Magazine article Security Management

Theft from the Inside: What to Do

Magazine article Security Management

Theft from the Inside: What to Do

Article excerpt

If you do your job well, you can keep a crook from getting on board," according to Jon M. Smalley, assistant vice president of security control for Aetna Life & Casualty in Hartford, CT. Smalley, who specializes in internal affairs, addressed his comments to attendees of the ASIS-sponsored Insurance Fraud Workshop held in Atlanta earlier this year.

Internal fraud can be broken down into three areas, Smalley noted-preventing, detecting, and handling. While he acknowledged that some of his advice may seem elementary, Smalley is surprised how many times even the basics are not followed.

Prevention begins with pre-employment screening. "Start by reviewing the person's application. Is it signed? If it's not," Smalley warned, "you've got a problem.

"Are all the questions answered?" he continued. "Do the answers make sense? Do the time frames the applicant has listed make sense?"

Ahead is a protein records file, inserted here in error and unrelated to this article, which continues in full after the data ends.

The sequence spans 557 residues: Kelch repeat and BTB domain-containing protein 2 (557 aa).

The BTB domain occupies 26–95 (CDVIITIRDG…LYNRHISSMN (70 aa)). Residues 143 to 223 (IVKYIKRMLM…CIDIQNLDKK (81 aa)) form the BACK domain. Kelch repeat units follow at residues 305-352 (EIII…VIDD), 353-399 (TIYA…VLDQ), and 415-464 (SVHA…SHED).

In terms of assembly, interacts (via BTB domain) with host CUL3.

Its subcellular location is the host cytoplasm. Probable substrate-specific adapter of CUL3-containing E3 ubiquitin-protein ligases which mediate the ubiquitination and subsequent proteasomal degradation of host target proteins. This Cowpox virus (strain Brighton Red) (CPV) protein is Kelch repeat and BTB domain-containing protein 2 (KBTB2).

Smalley also strongly believes in getting an applicant's driver's license information before ordering a Department of Motor Vehicles check. "I get a lot of flack for that," Smalley admitted, "but it's just one more way to get more information on someone."

And what can information on a person's driving record reveal? More than one might think, said Smalley. For example, he said, convictions for reckless driving are often driving-while-intoxicated, or DWI, charges that have been reduced, an indication that the person may have a chemical dependency problem.

Smalley divides potential employees into three risk groups: low, medium, and high. High school graduates, he said, usually fall into the low-risk group, while college graduates fall into the medium-risk group.

"I think you should spend your money on what I call 'retreads' - people who have been in the business a while," said Smalley. People with experience pose the highest risk to a company, he added, because they have had more time to do bad.

The pre-employment screening process is only the beginning. "Once you bring people on board," said Smalley, "you've got to keep them honest." To do that, a company needs to have controls in place and make sure they are operating correctly. …

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